Wanda Sykes can be devastatingly funny. An Emmy Award-winning writer and comedian, Sykes is a regular on HBO's Curb Your Enthusiasm and Inside the NFL -- and also on Crank Yankers, a Comedy Central offering that features puppets acting out nasty, real-life crank calls made by a stable of comics. As Wanda Murphy, Sykes called up a tow-truck operator and hollered, "There's a turd in the backseat of my car!" Her incredulous target was so amazed that he had to get his friend on the phone, too, and the two men were soon laughing so hard they could barely talk. Sykes did it all with just her voice -- a honking, squawking, outraged bray, the acid essence of indignation applied to a poop joke.
What would Graham Greene do? Or more to the point, what would he write about our current time, its terrorist horrors, its shadows of war on the horizon? Perhaps our situation would sound familiar to the author, who set a similarly foreboding scene in his 1955 novel The Quiet American, the subject of Phillip Noyce's recent film adaptation.
I never thought I'd hear "Hotel California" in the bleak desert landscape of Iran. Don Henley's tale of a bad trip was a big hit with our guide, Reza, however, and he'd turn up the volume whenever the song looped around on his tape player. "This could be heaven or this could be hell," Don and Reza sang, as we drove in the mountains near Shiraz, several hundred miles south of the capital Tehran, passing crumbling caravansaries, those vacant hotels once used as inns by travelers on the Silk Road in the Middle East and Asia.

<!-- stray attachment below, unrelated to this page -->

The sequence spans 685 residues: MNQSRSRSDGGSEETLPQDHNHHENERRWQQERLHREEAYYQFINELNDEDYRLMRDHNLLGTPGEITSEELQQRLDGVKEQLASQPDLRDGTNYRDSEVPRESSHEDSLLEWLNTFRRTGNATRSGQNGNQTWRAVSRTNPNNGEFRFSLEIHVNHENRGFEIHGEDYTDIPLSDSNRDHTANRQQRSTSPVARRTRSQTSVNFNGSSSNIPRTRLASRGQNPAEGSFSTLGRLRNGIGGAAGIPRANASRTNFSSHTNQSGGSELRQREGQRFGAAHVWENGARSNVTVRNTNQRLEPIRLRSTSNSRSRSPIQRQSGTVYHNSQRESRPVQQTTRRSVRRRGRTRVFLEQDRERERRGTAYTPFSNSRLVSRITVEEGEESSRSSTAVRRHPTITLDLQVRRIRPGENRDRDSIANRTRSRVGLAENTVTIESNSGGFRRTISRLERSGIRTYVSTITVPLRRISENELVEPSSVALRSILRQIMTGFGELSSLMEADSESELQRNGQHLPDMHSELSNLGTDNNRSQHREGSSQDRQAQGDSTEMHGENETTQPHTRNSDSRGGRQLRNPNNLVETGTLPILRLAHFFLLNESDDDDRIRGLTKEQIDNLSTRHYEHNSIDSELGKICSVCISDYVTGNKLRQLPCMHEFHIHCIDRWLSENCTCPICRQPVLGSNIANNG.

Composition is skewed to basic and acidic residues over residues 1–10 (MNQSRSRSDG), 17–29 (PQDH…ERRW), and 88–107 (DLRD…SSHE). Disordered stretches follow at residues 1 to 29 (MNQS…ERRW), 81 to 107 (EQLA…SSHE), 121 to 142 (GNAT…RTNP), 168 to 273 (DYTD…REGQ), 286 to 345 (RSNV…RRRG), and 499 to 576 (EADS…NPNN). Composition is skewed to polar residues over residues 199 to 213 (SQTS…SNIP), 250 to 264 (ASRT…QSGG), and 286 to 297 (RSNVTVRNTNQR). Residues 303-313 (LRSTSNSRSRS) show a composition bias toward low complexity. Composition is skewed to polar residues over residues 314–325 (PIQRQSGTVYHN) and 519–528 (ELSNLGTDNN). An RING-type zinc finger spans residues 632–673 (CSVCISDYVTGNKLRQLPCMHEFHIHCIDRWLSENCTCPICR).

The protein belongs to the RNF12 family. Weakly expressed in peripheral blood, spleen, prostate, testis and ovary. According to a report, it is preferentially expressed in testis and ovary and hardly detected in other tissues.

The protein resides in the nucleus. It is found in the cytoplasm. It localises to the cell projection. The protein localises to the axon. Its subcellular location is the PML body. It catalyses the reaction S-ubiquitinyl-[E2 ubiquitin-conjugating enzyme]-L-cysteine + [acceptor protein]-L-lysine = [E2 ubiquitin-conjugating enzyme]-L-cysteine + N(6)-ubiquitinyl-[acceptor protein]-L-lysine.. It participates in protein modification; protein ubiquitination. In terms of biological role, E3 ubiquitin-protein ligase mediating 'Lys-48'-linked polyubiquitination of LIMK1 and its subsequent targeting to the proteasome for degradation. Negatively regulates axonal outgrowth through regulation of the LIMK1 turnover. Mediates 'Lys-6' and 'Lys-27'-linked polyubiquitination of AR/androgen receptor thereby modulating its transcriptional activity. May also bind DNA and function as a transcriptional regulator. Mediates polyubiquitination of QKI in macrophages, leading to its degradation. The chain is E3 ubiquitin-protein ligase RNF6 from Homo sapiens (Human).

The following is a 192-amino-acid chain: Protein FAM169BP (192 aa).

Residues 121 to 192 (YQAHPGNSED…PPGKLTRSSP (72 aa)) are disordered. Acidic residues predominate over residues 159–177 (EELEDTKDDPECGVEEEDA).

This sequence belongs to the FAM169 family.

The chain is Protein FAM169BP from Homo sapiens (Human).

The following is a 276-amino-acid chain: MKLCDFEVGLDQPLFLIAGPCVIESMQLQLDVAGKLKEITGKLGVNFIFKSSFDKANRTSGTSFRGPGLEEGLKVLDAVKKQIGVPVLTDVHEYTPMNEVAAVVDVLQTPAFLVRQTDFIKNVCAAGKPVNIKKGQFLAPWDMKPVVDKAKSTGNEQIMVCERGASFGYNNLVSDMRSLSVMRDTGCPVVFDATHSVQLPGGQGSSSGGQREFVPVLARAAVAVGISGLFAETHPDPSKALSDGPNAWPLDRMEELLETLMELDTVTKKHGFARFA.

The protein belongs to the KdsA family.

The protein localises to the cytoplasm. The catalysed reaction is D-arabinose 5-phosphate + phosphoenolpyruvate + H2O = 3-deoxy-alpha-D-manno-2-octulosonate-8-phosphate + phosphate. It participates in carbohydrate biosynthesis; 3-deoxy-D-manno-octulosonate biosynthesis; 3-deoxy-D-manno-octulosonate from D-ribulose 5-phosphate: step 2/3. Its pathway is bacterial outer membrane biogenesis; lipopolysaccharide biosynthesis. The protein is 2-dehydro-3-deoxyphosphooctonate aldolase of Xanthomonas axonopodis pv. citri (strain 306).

Virginia Woolf is putting on her coat with red, rough-knuckled hands. She stumbles out the door, pockets a large stone and wades into the river near her house in Sussex, England. As her shoes slip free of her feet, we hear her voice reading a suicide note to her husband. "I don't think two people could have been happier than we have been," she says.
Part of the fun of 8 Mile is guessing at who's in the lead role: Is it the real-life Marshall Mathers III, the sullen Eminem or the explosively perverse Slim Shady? Starring Mathers, aka Eminem, aka the most controversial white boy in music today, 8 Mile teases us with its billing as a semi-autobiographical account of the rapper's life, suggesting that this might be the final word on what makes Eminem so confounding, so fascinating and so enraging.